Shark's fin query rightly sticks in officials' craw
Aren't governments supposed to lead by example? So why are our government officials using taxpayers' money to treat themselves and their buddies to shark's fin soup? The environmental group Green Sense asked government departments if they had banned the dish from official banquets and staff dinners. Almost all the departments refused to answer. Forget for a minute about the environmental damage caused by the slaughter of so many sharks. And forget about the cruelty of slicing fins off sharks and then dumping them back into the sea to suffer an agonising death. Let's just focus on the pricey dish itself. Why should taxpayers finance the extravagance of departments that insist on shark's fin soup at official functions? Who are they trying to impress? What makes it all even harder to swallow is the attitude of the Environmental Protection Department. It bombards us daily with TV advertisements about living green yet it won't say if it dishes up shark's fin soup at its functions. Surely, it should take the lead in weaning Hong Kong off its love affair with the dish.
A minister who can't ignore public opinion?
Visit Financial Secretary John Tsang Chun-wah's blog if you have time. But forget it if you can't read Chinese. Our top officials don't think you matter enough for them to waste time on an English blog. Anyway, Tsang writes in his blog that the government's 'Act Now' campaign has changed Hong Kong politics forever. He says legislators and the government can no longer ignore public opinion. Really? Does that mean the government will finally heed public opinion in cracking down on greedy property developers? Does it mean the government will resume building home ownership flats, which is also the wish of the people? Does it mean the government will finally end supermarket rip-offs with a fair competition law, which is a long-stated wish of the people? Does it mean the government will side with the wishes of the public rather than big business on a minimum wage law? Should Public Eye go on? Most legislators are on the side of public opinion on all these issues. What say you, Mr Tsang?
Developer wears its greed on its sleeve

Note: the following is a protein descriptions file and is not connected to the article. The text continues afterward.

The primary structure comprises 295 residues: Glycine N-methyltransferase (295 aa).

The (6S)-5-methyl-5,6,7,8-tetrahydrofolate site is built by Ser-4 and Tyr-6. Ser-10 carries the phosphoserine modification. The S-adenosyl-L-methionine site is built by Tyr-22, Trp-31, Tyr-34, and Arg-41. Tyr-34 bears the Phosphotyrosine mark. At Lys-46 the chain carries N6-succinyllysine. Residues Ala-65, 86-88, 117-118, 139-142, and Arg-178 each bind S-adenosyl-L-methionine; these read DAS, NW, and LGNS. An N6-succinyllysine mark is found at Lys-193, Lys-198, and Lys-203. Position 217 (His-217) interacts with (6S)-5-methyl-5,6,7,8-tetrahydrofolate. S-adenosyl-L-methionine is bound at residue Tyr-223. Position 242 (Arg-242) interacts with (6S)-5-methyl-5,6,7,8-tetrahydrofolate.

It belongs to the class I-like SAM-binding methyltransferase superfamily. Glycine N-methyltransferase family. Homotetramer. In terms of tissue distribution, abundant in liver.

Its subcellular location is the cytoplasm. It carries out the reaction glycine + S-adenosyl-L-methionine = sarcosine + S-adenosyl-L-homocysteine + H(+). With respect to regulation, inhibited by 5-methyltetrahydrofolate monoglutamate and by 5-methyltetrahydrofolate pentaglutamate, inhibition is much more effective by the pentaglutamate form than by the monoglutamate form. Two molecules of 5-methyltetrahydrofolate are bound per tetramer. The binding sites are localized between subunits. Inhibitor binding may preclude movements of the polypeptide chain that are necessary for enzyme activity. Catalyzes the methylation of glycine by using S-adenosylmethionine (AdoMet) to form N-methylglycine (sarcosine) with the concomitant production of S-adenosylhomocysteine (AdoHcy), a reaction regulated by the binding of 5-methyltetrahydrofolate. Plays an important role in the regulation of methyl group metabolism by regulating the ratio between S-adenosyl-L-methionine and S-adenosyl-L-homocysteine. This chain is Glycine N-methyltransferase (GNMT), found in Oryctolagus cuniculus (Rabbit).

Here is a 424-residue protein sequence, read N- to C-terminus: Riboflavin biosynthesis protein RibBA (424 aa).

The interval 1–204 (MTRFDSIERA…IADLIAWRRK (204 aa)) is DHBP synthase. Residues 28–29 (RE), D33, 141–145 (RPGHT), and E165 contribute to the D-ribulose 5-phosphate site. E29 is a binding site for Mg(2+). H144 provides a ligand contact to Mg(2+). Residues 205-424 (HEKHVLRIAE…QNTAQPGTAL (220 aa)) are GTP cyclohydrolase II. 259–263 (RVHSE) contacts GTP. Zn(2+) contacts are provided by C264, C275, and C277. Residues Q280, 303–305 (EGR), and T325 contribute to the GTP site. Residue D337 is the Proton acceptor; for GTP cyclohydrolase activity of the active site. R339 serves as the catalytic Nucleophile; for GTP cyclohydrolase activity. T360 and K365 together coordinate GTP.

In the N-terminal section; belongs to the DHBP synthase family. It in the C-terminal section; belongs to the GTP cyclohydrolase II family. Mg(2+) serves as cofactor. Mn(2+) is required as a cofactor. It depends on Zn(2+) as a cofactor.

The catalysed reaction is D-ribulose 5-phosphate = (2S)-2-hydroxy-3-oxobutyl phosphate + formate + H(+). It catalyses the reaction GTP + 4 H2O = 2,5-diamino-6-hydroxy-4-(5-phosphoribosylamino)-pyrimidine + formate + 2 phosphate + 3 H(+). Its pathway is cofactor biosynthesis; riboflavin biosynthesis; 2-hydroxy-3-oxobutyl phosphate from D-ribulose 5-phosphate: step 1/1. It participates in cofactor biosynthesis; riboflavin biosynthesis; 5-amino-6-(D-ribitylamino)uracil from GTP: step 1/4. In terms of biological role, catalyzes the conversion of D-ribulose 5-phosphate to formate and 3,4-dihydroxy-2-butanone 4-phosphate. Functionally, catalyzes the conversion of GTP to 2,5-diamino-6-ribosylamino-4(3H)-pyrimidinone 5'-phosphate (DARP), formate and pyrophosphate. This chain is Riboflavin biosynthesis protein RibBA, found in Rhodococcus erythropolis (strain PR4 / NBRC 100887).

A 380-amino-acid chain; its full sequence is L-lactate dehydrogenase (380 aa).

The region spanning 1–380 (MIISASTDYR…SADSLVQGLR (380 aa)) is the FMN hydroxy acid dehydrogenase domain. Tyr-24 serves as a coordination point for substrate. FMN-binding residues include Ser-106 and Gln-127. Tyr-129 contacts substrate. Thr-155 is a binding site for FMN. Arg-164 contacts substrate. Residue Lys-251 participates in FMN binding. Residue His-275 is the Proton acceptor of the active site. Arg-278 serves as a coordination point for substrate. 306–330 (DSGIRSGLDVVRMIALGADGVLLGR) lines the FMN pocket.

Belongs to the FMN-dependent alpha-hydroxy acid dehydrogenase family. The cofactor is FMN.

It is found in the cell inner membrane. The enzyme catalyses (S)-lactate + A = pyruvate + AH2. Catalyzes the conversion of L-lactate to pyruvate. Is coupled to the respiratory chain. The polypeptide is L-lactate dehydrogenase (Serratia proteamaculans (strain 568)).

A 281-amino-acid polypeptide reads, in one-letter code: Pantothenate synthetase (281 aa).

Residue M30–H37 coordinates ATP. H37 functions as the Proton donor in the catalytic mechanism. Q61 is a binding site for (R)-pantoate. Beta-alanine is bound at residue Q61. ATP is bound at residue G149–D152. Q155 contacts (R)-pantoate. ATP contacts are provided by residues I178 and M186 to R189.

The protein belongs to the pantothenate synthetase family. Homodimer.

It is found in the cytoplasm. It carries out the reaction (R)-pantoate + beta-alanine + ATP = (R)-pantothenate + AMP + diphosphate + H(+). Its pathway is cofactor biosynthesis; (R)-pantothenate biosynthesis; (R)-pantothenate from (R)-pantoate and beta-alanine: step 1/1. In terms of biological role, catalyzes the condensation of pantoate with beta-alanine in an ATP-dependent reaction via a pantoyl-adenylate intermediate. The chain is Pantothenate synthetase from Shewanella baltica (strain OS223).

Public opinion was against a law allowing property developers who acquire 90 per cent of old buildings to force the remaining owners to sell. People saw this as yet another government kowtow to developers - allowing them to buy cheap and sell expensive. But the government pushed the law through anyway. Now a developer is forcing out elderly tenants from a prime Caine Road building that is old but in good shape. The only reason it's being torn down is that the developer can make big bucks from a new luxury building. Will the government listen to the people and scrap the new law?
Free speech in the home of the brave
Public Eye would like to thank Helen Thomas who, until recently, was the doyenne of the White House press corps. She exposed the myth that in a democracy even people who disagree with what you say are supposed to defend your right to say it. Powerful people in America didn't like what Thomas said. But instead of defending her right to say it, she was fired from her job. All she said was the Israelis should 'get the hell out of Palestine'. Public Eye is not saying we agree with her. Some of her quotes lacked historical understanding. But surely, in the US of all places, her right to free speech should be defended. But no. The Obama administration condemned the 89-year-old Thomas, who has covered 10 presidents. And the White House Correspondents Association called her comments indefensible. Indefensible? Can Public Eye assume that from now on US politicians and all those self-righteous correspondents who cover them will no longer defend the rights of mainland dissidents to speak out against China's leaders? If those dissidents are punished, can we expect silence from the Hearst newspaper group, which fired Thomas?